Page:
X Close Menu
  • Featured Posts
  • Show All Posts

Recommended Reading or Meditations of a Bibliophile...Read More

Books released in conjunction with the 300th Anniversary of the birth of Jonathan Edwards...Read More

by Ian Caldwell and Dustin Thomason (New York: The Dial Press, 2004). I don't typically read novels. Fiction has never been one of my favorite genres. But in recent months I made a two-fold exception to this rule. Yes, I did read The DaVinci Code by Dan Brown. Yes, I did find it fascinating. No, I don't recommend that you read it. Wait for the movie version, which I hear is being directed by Ron Howard. My second adventure into fiction proved far more rewarding. This s...Read More

On The Road to Armageddon: How Evangelicals Became Israel's Best Friend (Grand Rapids: Baker Academic, 2004), 336pp. By Timothy P. Weber...Read More

Sequels usually don't fare well with the American public. There are exceptions, of course. One thinks of The Godfather II and the seemingly endless installments in the Harry Potter series of books. But John Piper has produced a "sequel" of sorts that is sure to become a classic of the Christian life. I have often said that Piper's Desiring God (Multnomah) is the most influential and life-changing book I've ever read outside of Scripture itself. I still stand by that jud...Read More

I finally did it. After nearly four years, countless reviews, and over one million copies in print, I picked up and read John Eldredge’s best-selling book, Wild at Heart. I don’t know why it took me so long to do so. After all, I had read with great delight and profit the book he co-authored with the late Brent Curtis, The Sacred Romance. There is much to commend in this volume, not least of which is Eldredge’s engaging and vivid style of writing. One ...Read More

Faith, Health and Prosperity: A Report on "Word of Faith" and "Positive Confession" Theologies by ACUTE (the Evangelical Alliance Commission on Unity and Truth among Evangelicals) (Carlisle: Paternoster Press, 2003), 316 pp. Edited by Andrew Perriman...Read More

I never planned on writing a review of this book until I read an article on the web (1-2-05) indicating that Cardinal Joseph Ratzinger has once again emerged as a serious candidate to become the next Pope of the Roman Catholic Church. This isn’t a book that will appeal to the mainstream evangelical world. In fact, few evangelicals keep an eye on developments in the Catholic Church and even fewer read books written by or about Roman Catholics. But when I was prepar...Read More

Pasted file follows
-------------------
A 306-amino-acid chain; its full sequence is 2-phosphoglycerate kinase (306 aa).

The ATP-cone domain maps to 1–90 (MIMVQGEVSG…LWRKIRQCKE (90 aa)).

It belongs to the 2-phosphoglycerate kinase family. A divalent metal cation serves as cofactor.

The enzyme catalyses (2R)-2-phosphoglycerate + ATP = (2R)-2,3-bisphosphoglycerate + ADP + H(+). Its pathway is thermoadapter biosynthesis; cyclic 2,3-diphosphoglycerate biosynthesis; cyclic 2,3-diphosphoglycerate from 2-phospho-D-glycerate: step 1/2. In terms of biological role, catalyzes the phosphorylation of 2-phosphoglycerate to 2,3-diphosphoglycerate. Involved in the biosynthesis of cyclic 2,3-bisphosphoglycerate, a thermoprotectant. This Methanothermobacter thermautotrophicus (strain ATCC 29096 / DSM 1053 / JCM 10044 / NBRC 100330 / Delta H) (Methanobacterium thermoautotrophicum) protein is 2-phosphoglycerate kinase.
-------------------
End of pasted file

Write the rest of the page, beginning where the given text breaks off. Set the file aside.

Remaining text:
(Grand Rapids: Zondervan, 2002), 302pp. Edited by J. Matthew Pinson Here we find yet another installment in the Counterpoints Series from Zondervan. There are now fifteen volumes, ranging in subject matter from miraculous gifts (to which I contributed) to women in ministry, from hell to the millennium, etc. Generally speaking, these have proven to be extremely helpful, as they provide the reader with brief, but competent, summaries of the many options on a particular ...Read More

(Nashville: Broadman & Holman Publishers, 2004), 338 pp.  Edited by Chad Owen Brand Books articulating multiple perspectives on a particular subject have become fashionable in the evangelical world. Zondervan’s Counterpoint series is now up to seventeen volumes. Inter-Varsity Press has also joined in with a treatment of four views on divine foreknowledge. Now Broadman & Holman takes its turn with this treatment of Spirit baptism. The editor of this ...Read More

(Waynesboro, GA: Paternoster Press, 2004), 291pp. Ian Stackhouse This is an exceptionally good book. It is also exceptionally painful to read. Not because Stackhouse writes poorly. Far from it. He is a superb writer and makes his points with the utmost clarity. That’s the problem. His points are sharply pointed and will inevitably sting a lot of people who take the time to dig into his treatise. I had never heard of Ian Stackhouse until my recent visit to Englan...Read More

(Waynesboro, GA: Paternoster Press, 2004), 291pp. Ian Stackhouse This is a continuation of the first half of my review. Stackhouse summarizes his thesis in this way: “A return to classical ministry and the wider tradition is part of the overall progress of renewal spirituality: for renewal is best realised when we attend to those things – preaching, sacraments, prayer and pastoral care – that reconnect the church to the original gospel of what God h...Read More